In the second part of Fab’s appearance on our 100th episode, watch as he discusses why he took a hiatus from Twitter, his thoughts on marriage, his hustling days and going from bologna sandwiches to McDonald’s in central bookings, putting Young Jeezy on and why he doesn’t mess with reality shows that tough anymore. … Newmanati!!!!
It’s funny how BET’s “106 & Park” isn’t in Harlem as it’s name suggests. Rather it’s located in Hell’s Kitchen, at the CBS Broadcast Center on West 57th & 11th. Ironically, instead right on 106th in Harlem’s White Park Handball Courts you will find the graffiti piece seen above celebrating Ralph McDaniels’ Video Music Box Silver Anniversary. To some, Ralph McDaniels is the voice you hear on Sunday’s while listening to Hot 97 during your drive on the FDR coming from shorty’s crib in the Bronx that you met the night before at Club Imperial, and ended up beatin after breakfast at the Chelsea Diner. But to folk like me, Ralph McDaniels is family, an Uncle to be exact. One who would go on to raise me and millions with the single most important, yet often forgotten Hip Hop video show ever. (more…)
In the late 1980’s, around the time that the grimy streets of New York City lay in stark contrast to the colorful tops of crack vials that filled them, Squeegee Man was born. The city was broke and broken. Ronald Reagan and his conservative agenda forced the city to put its budget to the guillotine. Some enterprising crackhead took the conservative’s “Pull yourself up by your bootstraps” rhetoric to heart and realized that with a squeegee and a bucket, he could make a buck. At any given traffic stop in the city, Squeegee Man would run up on your car, splash some piss on your windshield, squeegee it off with one hand and ask for money with the other. Sometimes there’d be a few Squeegee Men at a light who’d try to out-maneuver each other or they’d gang squeegee your shit and they’d all be expecting to get paid for it. By the 90’s, it seemed that Squeegee Man would find you at every traffic light in the boroughs and he’d be mad aggressive too. It reached the point where Squeegee Man would put a dent in your car if you didn’t throw him some coin after muddying up your shit, unsolicited. It got so bad that Rudy Guiliani ran for NYC Mayor on an Anti-Squeegee Man platform. (more…)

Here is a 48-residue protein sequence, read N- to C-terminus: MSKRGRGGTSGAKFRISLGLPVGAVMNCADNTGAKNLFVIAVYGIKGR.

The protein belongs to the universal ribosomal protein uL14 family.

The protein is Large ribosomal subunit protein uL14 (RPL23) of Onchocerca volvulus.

Never imagined I would have to be responsible for so many people living under one roof. Life was so much simpler then. When I was running dolo. For self. Like, I could leave my home on Monday morning and not have to come back until a week later. And my home was fresh too. One bedroom apartment on 7th between Lincoln and Berkeley in Park Slope. When rents in New York were cheaper, and neighborhoods like that had more color. New York was banging too. The club scene was crazy, and I loved the many flavors of women the city had to offer. I finally started making some decent money and the city was my playground. Kniccas was feeling so good we even named our crew the Mack Pack. Sounds corney now, but believe me how we lived up to the name. One of our boys owned a ginormous brownstone in Prospect Heights. It was massive. Eventually his wife convinced him to put it on the market as they, with kids in tow moved to the suburbs of Chicago.
My cousin Fritz, a member of our crew, was overseeing the affairs of the Brownstone. Being that it took almost two years to sell the house and we were young and full of ourselves, we did what any fly 20 something year old dudes dudes with keys to a big house would do, we started throwing parties. House parties in Brooklyn is magic, the right parties though. We’d set up the dj set, pool our monies to cop liquors and beer kegs, made sure the women to men ratio was always in favor of the fairer sex, just cause we didn’t want a hard leg fest resulting in niggas fighting and all damaging the crib, and we’d be set. After a couple of joints, the rep got bigger and eventually we’d have the whole place packed, people spilling out onto the street. Regular 9-5 cats would be building with music industry execs and maybe a handful of street hustlers. And trust also, that at the end of every event, I’d find something soft and warm to hold on to, back at my crib a coupla blocks away, as the sun started to rise.